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How to drink coffee like an American

There are a few things that any nation is proud of more than their coffee culture. From French bistros to Australian coffee shops, it seems that every nation has their preferred way of enjoying their morning cup of Joe. Of course, it’s only natural that the birthplace of the world’s most prolific chain of cafes would have their own style of coffee drinking.

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Maybe you’ve already sampled a traditional Turkish coffee, and have the full meaning of the Italian espresso down to a ‘t’ (no pun intended). But, do you know how to drink coffee like an American? We spoke to the international coffee packaging connoisseurs at The Bag Broker to find out what makes the American coffee culture different.

What is an American Coffee?

Lots of people think that a Caffè Americano is how Americans must usually drink their coffee. These are made by diluting an espresso with hot water to make it last longer. The majority of people will add sugar and milk or cream, but many people prefer to drink it black.

Actually, this drink is believed to have originated from when American G.I.s were sent over to Italy during World War II and attempted to make the short espresso more closely resemble the coffee they drank at home. If you talk to the majority of Americans, they’ll be more familiar with drinking coffee from a filtered drip machine than adding separate hot water to an espresso!

In the morning

In America, the first coffee of the morning is usually consumed at home. To enjoy it authentically, you’ll need to ditch your electric kettle (for some reason these have never caught on in the ‘States) and invest in a drip machine. These are simple enough to use: simply pour your grounds into the filter, add water and switch it on. You get to control the strength and how much coffee you make – although most drip machines are designed with a large glass carafe so you can enjoy your brew with the rest of your household (or at least leave it for someone else to enjoy when they get up).

On the go

If you’re living a busy city lifestyle, you might not have time to make your own coffee at home. Although it’s not quite as prevalent as it is over in Australia, plenty of Americans will nip in past a local coffee house on their way to work.

Obviously, there are well-known chains like Starbucks (or Dunkin’ Donuts if you want a sugary snack to start the day), but there are lots of independent places and less-known chains to choose from. Seattle’s Best is known for producing great classic black coffee from signature blends, while Caribou Coffee focuses on sourcing high-quality beans to serve 100% Rainforest Alliance Certified coffee.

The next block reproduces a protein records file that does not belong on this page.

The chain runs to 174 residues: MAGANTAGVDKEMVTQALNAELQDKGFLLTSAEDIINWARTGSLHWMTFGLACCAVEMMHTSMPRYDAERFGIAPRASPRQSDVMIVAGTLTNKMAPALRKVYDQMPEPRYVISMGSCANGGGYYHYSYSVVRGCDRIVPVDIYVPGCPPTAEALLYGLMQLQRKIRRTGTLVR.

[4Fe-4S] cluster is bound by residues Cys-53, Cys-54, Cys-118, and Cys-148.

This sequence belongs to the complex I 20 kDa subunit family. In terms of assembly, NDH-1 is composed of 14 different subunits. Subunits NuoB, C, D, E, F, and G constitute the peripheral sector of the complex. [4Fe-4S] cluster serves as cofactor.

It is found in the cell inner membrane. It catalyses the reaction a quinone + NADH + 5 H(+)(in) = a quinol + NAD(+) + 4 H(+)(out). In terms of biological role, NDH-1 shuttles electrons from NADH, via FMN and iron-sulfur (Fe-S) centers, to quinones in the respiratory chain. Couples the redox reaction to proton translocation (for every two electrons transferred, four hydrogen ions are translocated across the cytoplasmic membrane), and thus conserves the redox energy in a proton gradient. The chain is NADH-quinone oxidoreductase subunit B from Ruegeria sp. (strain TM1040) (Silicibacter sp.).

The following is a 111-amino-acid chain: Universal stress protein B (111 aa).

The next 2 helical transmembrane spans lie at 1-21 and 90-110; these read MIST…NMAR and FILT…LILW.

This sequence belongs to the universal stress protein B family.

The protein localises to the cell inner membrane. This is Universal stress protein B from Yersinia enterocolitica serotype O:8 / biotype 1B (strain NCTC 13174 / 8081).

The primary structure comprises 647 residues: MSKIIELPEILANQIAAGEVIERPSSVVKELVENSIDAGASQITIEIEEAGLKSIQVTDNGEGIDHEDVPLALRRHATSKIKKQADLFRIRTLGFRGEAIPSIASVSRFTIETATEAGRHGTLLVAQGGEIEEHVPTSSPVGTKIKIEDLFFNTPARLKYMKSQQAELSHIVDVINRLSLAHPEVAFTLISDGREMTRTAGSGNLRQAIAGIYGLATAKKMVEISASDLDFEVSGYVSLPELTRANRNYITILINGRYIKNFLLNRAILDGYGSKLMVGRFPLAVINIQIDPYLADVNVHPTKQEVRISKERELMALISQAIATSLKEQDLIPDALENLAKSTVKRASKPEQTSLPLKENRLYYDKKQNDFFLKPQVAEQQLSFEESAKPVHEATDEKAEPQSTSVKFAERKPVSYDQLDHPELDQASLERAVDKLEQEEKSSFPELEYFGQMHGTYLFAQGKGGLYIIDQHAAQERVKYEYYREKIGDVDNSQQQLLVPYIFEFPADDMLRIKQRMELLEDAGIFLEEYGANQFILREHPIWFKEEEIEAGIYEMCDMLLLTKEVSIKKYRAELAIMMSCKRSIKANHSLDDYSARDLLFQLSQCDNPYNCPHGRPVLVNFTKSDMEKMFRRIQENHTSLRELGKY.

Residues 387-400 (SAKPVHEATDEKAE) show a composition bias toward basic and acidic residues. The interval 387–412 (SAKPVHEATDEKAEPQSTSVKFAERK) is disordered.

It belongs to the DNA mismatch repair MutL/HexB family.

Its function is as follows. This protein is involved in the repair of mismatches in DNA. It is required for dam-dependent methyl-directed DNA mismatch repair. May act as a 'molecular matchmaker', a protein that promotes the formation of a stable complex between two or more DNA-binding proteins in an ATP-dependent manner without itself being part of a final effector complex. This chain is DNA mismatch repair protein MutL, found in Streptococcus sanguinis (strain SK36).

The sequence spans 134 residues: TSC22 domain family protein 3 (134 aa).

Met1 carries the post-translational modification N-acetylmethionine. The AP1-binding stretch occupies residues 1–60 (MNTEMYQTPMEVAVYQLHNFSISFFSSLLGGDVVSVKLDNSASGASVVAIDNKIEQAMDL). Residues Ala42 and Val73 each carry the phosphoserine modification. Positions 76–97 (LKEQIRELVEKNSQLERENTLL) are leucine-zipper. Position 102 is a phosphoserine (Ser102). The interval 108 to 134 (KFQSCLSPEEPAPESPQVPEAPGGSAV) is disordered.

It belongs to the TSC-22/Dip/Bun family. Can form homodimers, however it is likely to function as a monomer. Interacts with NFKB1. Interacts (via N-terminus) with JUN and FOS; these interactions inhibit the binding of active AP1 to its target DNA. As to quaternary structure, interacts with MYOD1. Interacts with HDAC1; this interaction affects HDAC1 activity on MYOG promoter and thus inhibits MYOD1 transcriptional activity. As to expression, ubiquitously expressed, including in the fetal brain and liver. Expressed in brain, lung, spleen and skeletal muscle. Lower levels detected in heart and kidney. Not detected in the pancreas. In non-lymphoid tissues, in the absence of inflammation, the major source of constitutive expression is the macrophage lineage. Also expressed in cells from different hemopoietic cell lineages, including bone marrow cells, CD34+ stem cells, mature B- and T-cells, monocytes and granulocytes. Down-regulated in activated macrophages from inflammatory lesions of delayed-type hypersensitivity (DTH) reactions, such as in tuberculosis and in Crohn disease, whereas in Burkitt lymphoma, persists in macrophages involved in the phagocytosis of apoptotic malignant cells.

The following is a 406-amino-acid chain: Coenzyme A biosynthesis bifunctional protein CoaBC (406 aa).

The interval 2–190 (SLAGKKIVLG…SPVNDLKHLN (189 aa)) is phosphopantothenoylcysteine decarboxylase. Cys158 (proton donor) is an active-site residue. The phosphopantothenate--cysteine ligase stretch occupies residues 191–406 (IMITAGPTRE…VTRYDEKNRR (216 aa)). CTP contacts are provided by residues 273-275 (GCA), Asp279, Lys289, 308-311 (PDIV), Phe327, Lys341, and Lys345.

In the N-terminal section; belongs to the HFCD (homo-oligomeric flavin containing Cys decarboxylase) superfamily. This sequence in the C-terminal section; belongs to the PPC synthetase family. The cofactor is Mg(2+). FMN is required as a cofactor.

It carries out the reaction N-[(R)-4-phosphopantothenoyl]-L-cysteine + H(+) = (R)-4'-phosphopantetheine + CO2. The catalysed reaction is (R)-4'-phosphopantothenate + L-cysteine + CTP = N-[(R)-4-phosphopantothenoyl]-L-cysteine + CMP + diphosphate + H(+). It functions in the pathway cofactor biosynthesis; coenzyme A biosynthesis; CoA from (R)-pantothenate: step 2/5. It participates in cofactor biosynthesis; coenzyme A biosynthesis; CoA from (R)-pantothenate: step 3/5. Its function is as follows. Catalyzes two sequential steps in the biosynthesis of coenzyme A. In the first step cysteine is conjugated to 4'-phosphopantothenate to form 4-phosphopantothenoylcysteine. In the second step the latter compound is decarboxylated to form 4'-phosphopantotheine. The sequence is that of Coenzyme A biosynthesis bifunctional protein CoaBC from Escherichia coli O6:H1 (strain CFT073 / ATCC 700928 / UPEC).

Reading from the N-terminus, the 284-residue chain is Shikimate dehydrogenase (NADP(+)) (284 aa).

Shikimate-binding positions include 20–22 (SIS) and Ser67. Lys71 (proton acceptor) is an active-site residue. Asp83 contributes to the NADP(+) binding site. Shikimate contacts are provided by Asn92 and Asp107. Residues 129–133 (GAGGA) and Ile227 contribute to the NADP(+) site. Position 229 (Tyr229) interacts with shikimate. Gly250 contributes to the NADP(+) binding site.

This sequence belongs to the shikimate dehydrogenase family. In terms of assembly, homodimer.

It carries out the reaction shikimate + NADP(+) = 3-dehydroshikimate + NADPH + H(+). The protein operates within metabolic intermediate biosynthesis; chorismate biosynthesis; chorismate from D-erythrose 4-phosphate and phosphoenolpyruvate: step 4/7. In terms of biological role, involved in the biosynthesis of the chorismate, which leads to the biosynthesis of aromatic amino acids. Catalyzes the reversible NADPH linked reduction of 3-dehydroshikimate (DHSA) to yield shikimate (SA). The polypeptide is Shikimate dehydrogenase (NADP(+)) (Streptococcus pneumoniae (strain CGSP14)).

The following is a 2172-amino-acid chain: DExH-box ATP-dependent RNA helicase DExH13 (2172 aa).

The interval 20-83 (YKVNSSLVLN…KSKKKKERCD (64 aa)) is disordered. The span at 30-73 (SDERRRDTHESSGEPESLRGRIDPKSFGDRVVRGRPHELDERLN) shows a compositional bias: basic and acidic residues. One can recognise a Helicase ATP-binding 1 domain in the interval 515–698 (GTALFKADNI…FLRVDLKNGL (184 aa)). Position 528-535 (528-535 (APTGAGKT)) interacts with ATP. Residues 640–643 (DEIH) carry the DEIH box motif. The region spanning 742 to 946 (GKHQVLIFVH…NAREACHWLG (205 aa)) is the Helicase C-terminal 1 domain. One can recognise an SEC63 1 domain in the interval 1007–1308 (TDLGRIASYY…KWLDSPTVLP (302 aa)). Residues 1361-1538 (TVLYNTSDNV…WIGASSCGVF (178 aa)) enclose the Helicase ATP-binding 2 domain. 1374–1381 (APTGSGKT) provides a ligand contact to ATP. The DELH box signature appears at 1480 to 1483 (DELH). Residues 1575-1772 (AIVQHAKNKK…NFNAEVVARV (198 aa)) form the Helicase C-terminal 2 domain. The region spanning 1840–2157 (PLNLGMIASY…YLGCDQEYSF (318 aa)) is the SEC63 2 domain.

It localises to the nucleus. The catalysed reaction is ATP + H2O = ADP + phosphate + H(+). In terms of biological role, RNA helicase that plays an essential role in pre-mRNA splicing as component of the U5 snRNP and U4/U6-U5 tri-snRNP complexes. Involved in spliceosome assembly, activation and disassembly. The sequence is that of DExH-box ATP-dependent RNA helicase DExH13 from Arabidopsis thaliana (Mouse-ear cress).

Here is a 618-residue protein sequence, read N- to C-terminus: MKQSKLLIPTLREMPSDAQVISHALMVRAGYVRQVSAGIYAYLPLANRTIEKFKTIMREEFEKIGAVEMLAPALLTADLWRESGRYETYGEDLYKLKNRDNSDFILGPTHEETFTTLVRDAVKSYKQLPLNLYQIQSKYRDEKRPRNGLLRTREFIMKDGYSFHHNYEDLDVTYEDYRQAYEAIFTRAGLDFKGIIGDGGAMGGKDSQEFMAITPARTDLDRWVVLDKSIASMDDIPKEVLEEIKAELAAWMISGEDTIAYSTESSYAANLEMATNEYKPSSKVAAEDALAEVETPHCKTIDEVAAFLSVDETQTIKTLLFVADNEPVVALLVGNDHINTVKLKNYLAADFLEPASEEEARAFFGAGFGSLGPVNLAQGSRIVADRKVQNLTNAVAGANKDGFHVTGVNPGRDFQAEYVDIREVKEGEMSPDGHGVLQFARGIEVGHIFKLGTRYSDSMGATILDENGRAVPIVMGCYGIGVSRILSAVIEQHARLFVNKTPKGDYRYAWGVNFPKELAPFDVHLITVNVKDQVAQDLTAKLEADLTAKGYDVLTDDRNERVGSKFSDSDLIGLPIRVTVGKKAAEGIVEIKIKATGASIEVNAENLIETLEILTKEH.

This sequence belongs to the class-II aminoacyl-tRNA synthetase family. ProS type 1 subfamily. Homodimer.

During the day

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The Coffee Break is essentially an American civil right. Taking ten or fifteen minutes away from your work to brew a coffee (still usually via a drip machine, but possibly using a French press) is a standard part of the day. If you’re to enjoy your coffee like a true American, make sure you schedule a couple of coffee breaks throughout the day, preferably with a couple of friends or colleagues to have a quick catch-up before you go back to the grind.

How to get an American coffee abroad:

If you want to enjoy an American-style coffee while travelling, you’ll have to be very particular about what you order. For example, Australians are very proud of their own coffee culture and will give you blank looks if you reject their steamed milk and ask for a serving of cold milk.

Italy is the simplest order, where you can simply request an Americano and get what you need (the hot water may be served on the side) – just don’t expect to drink it on the go. In France, you’ll want to ask for a “cafe allongé”. These aren’t quite as strong as an espresso but will give you more of a kick than an Americano. You should be able to get a long coffee in Greece (as most places use espresso machines) but will need to explain that you want your espresso topped up with hot water. You can read more about ordering American coffee around the world here.

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